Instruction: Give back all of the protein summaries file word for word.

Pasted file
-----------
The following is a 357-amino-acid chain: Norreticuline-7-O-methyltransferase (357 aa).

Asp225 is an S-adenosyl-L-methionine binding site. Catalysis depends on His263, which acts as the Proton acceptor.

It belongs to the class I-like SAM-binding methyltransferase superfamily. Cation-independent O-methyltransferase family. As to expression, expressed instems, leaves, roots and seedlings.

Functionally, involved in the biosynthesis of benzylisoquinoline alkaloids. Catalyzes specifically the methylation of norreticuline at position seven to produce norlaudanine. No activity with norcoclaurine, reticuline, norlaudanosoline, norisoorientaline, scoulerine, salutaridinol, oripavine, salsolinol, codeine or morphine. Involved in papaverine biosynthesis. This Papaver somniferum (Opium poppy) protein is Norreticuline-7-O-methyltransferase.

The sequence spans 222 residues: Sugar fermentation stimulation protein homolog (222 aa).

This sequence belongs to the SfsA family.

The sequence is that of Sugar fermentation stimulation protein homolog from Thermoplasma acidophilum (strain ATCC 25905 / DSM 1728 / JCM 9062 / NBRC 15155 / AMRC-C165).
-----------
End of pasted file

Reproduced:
The following is a 357-amino-acid chain: Norreticuline-7-O-methyltransferase (357 aa).

Asp225 is an S-adenosyl-L-methionine binding site. Catalysis depends on His263, which acts as the Proton acceptor.

It belongs to the class I-like SAM-binding methyltransferase superfamily. Cation-independent O-methyltransferase family. As to expression, expressed instems, leaves, roots and seedlings.

Functionally, involved in the biosynthesis of benzylisoquinoline alkaloids. Catalyzes specifically the methylation of norreticuline at position seven to produce norlaudanine. No activity with norcoclaurine, reticuline, norlaudanosoline, norisoorientaline, scoulerine, salutaridinol, oripavine, salsolinol, codeine or morphine. Involved in papaverine biosynthesis. This Papaver somniferum (Opium poppy) protein is Norreticuline-7-O-methyltransferase.

The sequence spans 222 residues: Sugar fermentation stimulation protein homolog (222 aa).

This sequence belongs to the SfsA family.

The sequence is that of Sugar fermentation stimulation protein homolog from Thermoplasma acidophilum (strain ATCC 25905 / DSM 1728 / JCM 9062 / NBRC 15155 / AMRC-C165).